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Traders are pushing oil prices back up, but they are getting the market wrong

A Conoco gasoline station in St. Louis, Missouri January 14, 2015, as gas prices dropped across the country over the last three months.
Reuters/Kate Munsch
No misery in St. Louis.
By Steve LeVine
Published Last updated This article is more than 2 years old.

Oil prices are surging today on a report that the suffering of oil-producing nations may be coming to an end. But the report—from the International Energy Agency—is more notable for what it says about US shale oil, which is that it will remain remarkably resilient against the breathtaking six-month plunge in oil prices.

In short, traders—desperate for any glimmer of a market bottom—today grasped at a straw. Look for prices to resume their plummet.

The slowing of the bonanza is real—note the 9,000 layoffs at Schlumberger, which does the drilling for many big oil companies, while oil producers including BP and ConocoPhillips have announced job cuts for roughly 800 workers in the North Sea.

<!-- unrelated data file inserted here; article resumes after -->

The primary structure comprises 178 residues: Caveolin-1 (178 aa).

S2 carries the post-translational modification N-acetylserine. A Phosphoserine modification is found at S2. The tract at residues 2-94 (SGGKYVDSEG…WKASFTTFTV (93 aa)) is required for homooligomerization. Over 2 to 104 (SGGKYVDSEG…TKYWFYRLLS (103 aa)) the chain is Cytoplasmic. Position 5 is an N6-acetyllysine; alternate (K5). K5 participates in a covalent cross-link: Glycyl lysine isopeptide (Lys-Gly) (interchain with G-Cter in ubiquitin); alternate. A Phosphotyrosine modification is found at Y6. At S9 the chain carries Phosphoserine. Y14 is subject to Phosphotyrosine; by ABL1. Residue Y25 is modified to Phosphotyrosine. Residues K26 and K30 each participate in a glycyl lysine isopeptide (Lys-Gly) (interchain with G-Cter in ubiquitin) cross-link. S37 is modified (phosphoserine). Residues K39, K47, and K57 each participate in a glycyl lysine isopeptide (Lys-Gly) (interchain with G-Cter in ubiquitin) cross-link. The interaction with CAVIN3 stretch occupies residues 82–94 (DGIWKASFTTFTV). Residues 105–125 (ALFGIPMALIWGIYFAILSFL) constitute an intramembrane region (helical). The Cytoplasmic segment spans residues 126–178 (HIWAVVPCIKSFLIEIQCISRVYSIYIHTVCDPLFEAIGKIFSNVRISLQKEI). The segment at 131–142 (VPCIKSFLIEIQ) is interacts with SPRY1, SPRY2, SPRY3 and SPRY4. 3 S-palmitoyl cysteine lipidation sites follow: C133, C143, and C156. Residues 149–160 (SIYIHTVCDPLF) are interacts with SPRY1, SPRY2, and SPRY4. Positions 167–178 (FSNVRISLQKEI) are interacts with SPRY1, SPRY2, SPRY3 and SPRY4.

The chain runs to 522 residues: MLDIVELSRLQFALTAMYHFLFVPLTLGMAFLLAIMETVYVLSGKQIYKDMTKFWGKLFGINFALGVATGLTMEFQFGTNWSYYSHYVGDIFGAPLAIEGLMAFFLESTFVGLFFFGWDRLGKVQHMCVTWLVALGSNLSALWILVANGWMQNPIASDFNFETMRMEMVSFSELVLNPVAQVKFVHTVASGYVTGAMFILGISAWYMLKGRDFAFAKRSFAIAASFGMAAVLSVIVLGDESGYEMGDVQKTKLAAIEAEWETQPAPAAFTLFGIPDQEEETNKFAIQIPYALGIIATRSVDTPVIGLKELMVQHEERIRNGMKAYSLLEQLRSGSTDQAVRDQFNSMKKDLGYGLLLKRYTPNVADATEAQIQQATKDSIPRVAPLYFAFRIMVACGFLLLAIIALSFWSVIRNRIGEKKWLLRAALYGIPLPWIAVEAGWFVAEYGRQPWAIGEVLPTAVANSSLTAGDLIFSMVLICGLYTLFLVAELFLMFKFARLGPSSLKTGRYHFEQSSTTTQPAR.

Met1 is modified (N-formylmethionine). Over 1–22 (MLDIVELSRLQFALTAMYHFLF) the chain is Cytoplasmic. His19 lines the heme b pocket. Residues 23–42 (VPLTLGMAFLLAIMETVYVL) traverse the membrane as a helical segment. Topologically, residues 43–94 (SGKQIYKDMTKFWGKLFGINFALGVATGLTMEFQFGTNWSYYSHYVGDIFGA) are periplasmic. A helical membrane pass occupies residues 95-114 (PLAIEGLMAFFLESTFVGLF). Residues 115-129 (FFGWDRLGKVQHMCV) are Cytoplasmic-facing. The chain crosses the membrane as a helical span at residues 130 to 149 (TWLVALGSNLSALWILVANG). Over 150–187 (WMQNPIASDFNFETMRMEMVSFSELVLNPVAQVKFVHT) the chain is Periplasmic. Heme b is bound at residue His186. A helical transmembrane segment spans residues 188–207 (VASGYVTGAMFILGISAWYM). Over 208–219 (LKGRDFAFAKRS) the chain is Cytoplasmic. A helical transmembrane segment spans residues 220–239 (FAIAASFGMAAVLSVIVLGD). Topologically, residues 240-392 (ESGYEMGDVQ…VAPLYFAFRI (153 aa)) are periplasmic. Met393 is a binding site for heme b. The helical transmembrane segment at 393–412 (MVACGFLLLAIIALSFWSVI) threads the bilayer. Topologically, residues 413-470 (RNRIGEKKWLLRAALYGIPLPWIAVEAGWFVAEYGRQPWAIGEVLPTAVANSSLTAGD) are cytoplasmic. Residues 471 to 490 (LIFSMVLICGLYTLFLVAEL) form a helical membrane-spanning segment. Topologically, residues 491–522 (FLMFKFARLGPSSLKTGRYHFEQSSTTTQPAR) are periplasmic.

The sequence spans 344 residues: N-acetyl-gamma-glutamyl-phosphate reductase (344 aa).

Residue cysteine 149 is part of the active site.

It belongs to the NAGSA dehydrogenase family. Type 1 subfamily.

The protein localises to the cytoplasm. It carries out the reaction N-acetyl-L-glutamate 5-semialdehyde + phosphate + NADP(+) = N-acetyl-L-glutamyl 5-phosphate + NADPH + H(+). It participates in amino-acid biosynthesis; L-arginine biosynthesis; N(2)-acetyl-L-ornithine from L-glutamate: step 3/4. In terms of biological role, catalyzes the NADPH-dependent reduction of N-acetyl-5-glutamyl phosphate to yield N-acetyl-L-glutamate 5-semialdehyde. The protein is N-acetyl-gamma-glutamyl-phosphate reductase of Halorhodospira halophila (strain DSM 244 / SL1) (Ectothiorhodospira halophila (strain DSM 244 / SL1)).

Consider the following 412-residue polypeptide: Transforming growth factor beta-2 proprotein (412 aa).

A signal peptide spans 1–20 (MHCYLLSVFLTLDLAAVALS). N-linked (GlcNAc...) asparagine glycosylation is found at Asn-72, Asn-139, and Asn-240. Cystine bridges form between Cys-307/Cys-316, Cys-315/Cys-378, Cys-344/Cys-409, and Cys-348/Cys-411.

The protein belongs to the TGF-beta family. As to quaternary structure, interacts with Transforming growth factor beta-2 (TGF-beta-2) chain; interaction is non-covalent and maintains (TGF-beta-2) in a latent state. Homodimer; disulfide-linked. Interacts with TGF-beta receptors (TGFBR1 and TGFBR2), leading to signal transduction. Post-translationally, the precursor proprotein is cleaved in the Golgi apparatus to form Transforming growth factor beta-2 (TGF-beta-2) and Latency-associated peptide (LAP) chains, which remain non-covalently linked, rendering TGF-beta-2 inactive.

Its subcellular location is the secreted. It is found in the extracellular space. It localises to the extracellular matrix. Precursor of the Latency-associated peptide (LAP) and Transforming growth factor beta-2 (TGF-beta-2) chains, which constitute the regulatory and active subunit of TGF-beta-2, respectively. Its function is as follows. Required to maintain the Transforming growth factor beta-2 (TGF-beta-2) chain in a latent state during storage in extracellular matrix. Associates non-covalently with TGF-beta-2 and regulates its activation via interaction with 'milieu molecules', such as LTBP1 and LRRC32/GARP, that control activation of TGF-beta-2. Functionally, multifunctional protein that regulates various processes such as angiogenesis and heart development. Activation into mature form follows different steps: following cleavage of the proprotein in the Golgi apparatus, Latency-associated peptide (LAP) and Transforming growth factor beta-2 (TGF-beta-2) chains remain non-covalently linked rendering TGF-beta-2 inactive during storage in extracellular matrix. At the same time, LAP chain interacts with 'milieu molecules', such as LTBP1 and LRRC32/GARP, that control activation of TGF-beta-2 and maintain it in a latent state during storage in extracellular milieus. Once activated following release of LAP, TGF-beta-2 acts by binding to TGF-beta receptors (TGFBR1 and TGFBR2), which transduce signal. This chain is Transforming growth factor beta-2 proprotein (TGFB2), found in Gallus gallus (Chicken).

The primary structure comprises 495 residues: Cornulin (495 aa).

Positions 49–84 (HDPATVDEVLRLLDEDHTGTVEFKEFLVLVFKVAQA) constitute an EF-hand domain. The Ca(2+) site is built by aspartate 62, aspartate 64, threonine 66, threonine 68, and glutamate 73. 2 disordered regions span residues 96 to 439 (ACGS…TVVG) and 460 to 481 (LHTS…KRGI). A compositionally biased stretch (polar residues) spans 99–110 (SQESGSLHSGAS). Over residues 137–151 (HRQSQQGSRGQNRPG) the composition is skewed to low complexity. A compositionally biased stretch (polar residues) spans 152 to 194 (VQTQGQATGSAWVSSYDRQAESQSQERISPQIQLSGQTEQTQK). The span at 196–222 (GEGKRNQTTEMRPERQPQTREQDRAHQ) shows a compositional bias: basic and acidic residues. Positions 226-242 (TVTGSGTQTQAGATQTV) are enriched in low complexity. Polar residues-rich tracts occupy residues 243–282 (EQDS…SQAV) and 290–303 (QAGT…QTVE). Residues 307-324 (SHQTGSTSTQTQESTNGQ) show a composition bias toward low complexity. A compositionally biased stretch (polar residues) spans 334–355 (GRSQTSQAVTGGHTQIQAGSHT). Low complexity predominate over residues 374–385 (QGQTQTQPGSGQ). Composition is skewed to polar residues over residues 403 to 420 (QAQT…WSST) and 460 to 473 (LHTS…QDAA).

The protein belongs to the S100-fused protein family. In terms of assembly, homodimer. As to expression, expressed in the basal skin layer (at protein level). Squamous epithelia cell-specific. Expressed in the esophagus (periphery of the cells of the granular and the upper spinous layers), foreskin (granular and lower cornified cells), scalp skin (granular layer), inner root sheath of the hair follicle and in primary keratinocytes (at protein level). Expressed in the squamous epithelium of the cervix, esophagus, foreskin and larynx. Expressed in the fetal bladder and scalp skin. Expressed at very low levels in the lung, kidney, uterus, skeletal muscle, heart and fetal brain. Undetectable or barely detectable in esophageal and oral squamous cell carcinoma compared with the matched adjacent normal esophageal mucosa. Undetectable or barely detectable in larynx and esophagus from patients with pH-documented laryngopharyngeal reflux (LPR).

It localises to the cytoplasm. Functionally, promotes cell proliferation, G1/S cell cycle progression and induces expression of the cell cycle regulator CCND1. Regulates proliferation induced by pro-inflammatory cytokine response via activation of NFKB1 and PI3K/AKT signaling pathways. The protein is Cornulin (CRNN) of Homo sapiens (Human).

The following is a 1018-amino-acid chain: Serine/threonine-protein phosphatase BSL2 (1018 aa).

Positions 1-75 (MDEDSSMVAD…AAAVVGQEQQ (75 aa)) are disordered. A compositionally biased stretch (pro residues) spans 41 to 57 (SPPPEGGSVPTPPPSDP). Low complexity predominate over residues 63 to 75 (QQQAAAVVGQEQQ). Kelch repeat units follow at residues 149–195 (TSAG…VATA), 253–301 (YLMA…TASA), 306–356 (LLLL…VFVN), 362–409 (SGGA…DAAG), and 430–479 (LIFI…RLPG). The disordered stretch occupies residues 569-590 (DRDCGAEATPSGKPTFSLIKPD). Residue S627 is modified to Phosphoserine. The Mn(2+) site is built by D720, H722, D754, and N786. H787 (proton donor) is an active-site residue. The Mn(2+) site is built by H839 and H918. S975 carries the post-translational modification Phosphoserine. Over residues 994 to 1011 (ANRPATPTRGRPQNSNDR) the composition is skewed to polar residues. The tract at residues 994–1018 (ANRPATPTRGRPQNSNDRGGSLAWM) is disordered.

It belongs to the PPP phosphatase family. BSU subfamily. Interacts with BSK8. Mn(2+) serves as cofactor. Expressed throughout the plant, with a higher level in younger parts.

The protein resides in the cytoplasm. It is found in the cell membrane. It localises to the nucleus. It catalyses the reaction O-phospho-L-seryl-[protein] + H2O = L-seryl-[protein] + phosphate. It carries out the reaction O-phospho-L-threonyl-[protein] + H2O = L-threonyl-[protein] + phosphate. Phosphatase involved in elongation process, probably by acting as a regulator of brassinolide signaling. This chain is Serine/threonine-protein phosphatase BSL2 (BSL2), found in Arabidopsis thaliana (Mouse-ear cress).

International Energy Agency

As you see in this chart, the IEA thinks such cutbacks will result in supply more or less meeting demand by the end of this year. But is the IEA’s picture actually sufficient to soak up the global surplus? Perhaps in the North Sea and elsewhere—though even there the data are thin. But on the US shale patch, drillers aren’t stopping their work—and haven’t stopped growing, either.

The IEA report forecasts that US supply growth will erode by a minuscule 80,000 barrels a day this year—not production mind you, but growth. This cut amounts to a scant 0.8% of current US production of 9.19 million barrels a day.

In fact, the US Energy Information Administration forecast on Jan. 15 that US production will rise to 9.31 million barrels a day by the end of the year, and to 9.53 million barrels in 2016.

One reason is inertia. Another is that the energy companies need to service their debt. Yet a third is that the most capable drillers, emphasizing the sweet spots on the patch, can still make money at these prices. In a note today, industry research group WoodMacKenzie forecast that shale oil drilling costs will plunge overall by 15%, and that some operators will save 40% on their costs. In just one field—the Eagle Ford in south Texas—drillers can carry out “economic drilling [at] well below $50 a barrel,” WoodMacKenzie said. US-traded oil is at $46.99 as of this writing.

In all, the IEA forecasts a drop of 380,000 barrels in non-OPEC supply growth this year. Almost all of the projected cuts will come from other countries—175,000 barrels from Colombia, 95,000 from Canada, and 30,000 from Russia. That still leaves a considerable 2015 global supply surge of 900,000 barrels a day overall.

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